The other night my pager buzzed at 2 AM with a call from the emergency room. I was technically not “on call,” but because I was concerned that the ER was trying to reach me in the middle of the night, I answered the page. It turned out that an emergency physician needed help with one of my patients, beyond what he could derive from our electronic medical record. I assisted the physician, who used what I told him to help treat my patient, and he thanked me.
However, if one of my medical trainees at New York-Presbyterian Hospital answered an off-hours patient call, it might be pejoratively described as a form of “nostalgic professionalism,” according to a recent viewpoint article in JAMA. Among the examples of residents’ practices that need to be remedied are, apparently, staying past the end of a hospital shift to make sure your patients are (to use hospital slang) “tucked in”; remote checking of labs from home; and following up on a patient’s progress while off duty.
The rationale behind eliminating these practices among medical trainees (our future independent physicians) is to limit their work hours, thereby improving patient care. Advocating for a “new professionalism,” the JAMA authors cite the need for systems and processes that are based on optimized “shift work” paradigms from law enforcement and the aviation industry. These changes would (the argument goes) make patient care more efficient and safe.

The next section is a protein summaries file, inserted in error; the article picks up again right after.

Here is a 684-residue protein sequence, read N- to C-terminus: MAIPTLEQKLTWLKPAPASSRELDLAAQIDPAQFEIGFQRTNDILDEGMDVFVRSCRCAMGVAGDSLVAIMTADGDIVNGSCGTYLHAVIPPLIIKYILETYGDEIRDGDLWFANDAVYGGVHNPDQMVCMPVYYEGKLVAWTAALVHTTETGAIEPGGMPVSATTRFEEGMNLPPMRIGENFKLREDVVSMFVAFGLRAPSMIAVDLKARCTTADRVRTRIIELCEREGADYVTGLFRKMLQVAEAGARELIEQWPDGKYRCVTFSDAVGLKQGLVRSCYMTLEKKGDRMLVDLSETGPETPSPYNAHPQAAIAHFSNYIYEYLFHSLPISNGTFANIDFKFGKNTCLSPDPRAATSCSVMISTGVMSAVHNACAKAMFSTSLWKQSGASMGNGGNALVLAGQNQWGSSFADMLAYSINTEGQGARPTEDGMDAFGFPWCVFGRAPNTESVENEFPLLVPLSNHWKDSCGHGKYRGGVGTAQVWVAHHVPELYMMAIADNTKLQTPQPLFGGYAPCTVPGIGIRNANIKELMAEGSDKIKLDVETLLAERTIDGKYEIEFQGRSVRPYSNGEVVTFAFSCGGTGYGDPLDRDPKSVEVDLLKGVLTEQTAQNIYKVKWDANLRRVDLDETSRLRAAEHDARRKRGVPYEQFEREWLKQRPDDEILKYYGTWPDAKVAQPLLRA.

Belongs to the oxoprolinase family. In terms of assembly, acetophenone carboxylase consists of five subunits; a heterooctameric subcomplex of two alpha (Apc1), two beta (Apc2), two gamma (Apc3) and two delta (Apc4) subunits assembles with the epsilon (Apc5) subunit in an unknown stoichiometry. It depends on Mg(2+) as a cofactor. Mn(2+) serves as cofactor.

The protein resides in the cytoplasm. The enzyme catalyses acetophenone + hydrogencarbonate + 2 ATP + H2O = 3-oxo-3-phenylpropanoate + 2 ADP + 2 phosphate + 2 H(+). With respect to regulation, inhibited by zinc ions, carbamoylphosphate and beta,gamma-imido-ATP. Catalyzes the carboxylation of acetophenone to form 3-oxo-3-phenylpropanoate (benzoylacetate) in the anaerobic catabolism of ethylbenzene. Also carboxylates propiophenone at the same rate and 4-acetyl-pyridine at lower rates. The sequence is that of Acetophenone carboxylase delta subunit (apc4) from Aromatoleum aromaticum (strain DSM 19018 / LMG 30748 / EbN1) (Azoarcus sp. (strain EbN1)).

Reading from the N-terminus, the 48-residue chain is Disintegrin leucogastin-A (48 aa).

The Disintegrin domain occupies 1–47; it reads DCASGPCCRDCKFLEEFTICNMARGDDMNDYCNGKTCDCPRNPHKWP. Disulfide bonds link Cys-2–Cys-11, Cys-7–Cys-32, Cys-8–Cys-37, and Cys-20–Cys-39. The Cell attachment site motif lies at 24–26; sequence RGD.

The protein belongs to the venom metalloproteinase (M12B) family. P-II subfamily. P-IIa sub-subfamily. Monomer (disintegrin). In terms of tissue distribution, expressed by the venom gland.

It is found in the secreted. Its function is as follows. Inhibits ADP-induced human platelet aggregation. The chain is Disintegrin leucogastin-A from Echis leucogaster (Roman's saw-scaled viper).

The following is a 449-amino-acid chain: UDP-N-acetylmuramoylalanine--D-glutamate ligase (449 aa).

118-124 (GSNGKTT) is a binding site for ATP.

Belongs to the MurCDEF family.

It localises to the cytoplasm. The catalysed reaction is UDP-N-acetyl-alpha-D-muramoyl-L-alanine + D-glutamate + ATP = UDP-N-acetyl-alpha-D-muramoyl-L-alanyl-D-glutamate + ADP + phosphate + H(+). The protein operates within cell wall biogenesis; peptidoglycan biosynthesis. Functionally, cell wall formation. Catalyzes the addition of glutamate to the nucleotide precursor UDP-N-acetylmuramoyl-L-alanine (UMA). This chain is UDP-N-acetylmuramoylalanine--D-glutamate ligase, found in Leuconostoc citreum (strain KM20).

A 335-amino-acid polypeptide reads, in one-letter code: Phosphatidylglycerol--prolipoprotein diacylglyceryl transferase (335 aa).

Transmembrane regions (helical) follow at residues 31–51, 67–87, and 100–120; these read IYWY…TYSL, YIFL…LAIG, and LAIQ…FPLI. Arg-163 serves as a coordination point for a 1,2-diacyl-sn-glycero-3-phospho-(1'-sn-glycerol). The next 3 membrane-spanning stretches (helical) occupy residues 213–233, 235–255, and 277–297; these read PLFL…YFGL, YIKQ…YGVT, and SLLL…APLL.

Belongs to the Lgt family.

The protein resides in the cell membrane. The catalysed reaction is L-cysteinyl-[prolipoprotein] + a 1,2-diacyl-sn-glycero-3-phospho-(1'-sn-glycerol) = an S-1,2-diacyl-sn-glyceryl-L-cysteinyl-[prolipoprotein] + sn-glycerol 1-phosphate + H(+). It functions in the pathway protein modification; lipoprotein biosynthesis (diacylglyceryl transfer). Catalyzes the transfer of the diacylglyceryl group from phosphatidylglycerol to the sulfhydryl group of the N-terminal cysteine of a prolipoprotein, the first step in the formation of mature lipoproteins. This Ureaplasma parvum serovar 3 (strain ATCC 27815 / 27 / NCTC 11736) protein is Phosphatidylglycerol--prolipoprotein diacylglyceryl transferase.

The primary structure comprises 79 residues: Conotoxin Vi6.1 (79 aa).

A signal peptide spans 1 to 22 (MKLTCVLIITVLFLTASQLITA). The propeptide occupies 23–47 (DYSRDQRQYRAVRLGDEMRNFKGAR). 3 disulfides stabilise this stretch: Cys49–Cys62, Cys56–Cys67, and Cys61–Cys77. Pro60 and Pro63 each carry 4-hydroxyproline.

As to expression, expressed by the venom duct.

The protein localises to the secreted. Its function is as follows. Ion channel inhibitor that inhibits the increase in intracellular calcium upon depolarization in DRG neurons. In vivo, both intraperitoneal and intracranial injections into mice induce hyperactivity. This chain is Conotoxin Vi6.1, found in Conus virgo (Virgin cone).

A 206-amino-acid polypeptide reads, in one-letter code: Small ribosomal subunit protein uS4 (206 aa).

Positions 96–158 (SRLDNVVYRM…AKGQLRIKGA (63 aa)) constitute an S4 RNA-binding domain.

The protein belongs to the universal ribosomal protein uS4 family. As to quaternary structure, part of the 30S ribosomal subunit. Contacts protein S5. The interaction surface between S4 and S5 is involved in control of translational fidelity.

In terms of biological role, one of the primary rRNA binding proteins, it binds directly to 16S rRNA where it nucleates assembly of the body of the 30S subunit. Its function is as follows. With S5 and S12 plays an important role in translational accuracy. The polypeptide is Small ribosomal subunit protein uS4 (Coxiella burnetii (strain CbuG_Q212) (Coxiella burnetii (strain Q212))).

No one would dispute that, from a systems level, reducing medical errors by “overworked” trainees is desirable. But what happens when those trainees enter the real world? Perhaps it is a sign of changing times that (professional) concern for patients, whether we’re on or off duty, is no longer noble but rather deemed “nostalgic.”
As a physician who cares for — and about — individual patients and families (and as someone with numerous family members who have received such care from other physicians), I hope I never see the day when we as doctors don’t wonder about and help our sick patients when we’re not in the hospital.
A core concept that we strive to instill in all our medical trainees is to care about patients, not just care for them. Call me “nostalgic,” but to me that’s not a sin.
How often do you take off-duty calls? And what’s your opinion of “nostalgic professionalism”?